Nanomechanical Modeling of Interfaces of Polyvinyl Alcohol (PVA)/clay Nanocomposite
Paliwal, B., Lawrimore, W. B., Chandler, M. Q., & Horstemeyer, M. (2017). Nanomechanical Modeling of Interfaces of Polyvinyl Alcohol (PVA)/clay Nanocomposite. Philosophical Magazine. Taylor & Francis. 97(15), 1179-1208. DOI:10.1080/14786435.2017.1293859.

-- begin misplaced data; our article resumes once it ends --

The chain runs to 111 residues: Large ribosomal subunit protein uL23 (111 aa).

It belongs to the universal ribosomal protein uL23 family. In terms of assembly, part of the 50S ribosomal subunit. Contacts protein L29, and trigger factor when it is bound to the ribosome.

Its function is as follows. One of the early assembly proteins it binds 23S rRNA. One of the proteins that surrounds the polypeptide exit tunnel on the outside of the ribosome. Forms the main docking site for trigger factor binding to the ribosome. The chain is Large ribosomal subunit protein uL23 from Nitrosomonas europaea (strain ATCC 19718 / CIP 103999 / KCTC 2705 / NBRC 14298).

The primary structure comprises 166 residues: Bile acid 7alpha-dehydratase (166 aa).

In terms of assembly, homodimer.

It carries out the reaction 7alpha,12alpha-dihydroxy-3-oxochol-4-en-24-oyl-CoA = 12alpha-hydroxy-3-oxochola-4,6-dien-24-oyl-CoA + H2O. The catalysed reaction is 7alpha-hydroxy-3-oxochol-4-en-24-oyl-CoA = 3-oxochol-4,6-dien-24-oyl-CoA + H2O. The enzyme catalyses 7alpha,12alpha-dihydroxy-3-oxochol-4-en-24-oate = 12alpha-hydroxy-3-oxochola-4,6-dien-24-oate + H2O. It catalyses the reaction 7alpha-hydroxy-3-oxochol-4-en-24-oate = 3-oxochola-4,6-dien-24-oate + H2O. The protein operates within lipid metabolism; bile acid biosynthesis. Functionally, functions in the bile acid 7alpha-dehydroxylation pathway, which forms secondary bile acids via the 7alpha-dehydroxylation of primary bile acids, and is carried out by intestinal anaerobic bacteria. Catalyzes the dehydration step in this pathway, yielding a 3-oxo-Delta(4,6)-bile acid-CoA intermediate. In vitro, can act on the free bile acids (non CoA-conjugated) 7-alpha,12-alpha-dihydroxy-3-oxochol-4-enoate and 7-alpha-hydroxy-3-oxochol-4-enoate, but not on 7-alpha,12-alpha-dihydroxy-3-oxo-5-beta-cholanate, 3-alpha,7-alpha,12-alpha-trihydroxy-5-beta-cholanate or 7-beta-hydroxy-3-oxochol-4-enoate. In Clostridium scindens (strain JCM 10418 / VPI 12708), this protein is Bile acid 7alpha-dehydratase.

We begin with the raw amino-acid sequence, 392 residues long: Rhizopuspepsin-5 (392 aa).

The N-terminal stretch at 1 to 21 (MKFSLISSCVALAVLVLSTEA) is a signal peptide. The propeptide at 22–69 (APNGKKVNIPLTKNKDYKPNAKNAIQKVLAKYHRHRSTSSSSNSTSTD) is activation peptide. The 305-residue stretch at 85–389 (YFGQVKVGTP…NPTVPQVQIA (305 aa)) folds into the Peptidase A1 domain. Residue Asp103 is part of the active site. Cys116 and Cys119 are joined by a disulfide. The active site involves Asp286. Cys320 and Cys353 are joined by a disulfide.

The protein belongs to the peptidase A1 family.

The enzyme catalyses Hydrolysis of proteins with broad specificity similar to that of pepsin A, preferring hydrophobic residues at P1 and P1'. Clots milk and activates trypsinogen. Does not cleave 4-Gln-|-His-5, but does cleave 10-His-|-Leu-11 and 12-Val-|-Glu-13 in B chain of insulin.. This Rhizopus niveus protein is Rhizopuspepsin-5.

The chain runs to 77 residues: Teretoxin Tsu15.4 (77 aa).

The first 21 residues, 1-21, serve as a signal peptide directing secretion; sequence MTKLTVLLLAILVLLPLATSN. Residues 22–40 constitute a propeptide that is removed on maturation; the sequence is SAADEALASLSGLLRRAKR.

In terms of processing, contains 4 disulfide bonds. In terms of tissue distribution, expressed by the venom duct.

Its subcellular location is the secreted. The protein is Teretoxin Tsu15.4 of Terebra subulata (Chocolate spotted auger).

We study interfacial debonding of several representative structures of polyvinyl alcohol (PVA)/pyrophillite-clay systems – both gallery-interface (polymer/clay interface in the interlayer region containing polymer between clay layers stacked parallel to each other) and matrix-interphase (polymer/clay interphase-region when individual clay layers are well separated and dispersed in the polymer matrix) – using molecular dynamics simulations, while explicitly accounting for shearing/sliding (i.e. Mode-II) deformation mode. Ten nanocomposite geometries (five 2-D periodic structures for tension and five 1-D periodic structures for shearing) were constructed to quantify the structure-property relations by varying the number density of polymer chains, length of polymer chains and model dimensions related to the interface deformation. The results were subsequently mapped into a cohesive traction–separation law, including evaluation of peak traction and work of separation that are used to characterise the interface load transfer for larger length scale micromechanical models. Results suggest that under a crack nucleation opening mode (i.e. Mode-I), the matrix-interphase exhibits noticeably greater strength and a greater work of separation compared to the gallery-interface; however, they were similar under the shearing/sliding mode of deformation. When compared to shearing/sliding, the tensile peak opening mode stresses were considerably greater but the displacement at the peak stress, the displacement at the final failure and the work of separation were considerably lower. Results also suggest that PVA/clay nanocomposites with higher degree of exfoliation compared with nanocomposites with higher clay-intercalation can potentially display higher strength under tension-dominated loading for a given clay volume fraction.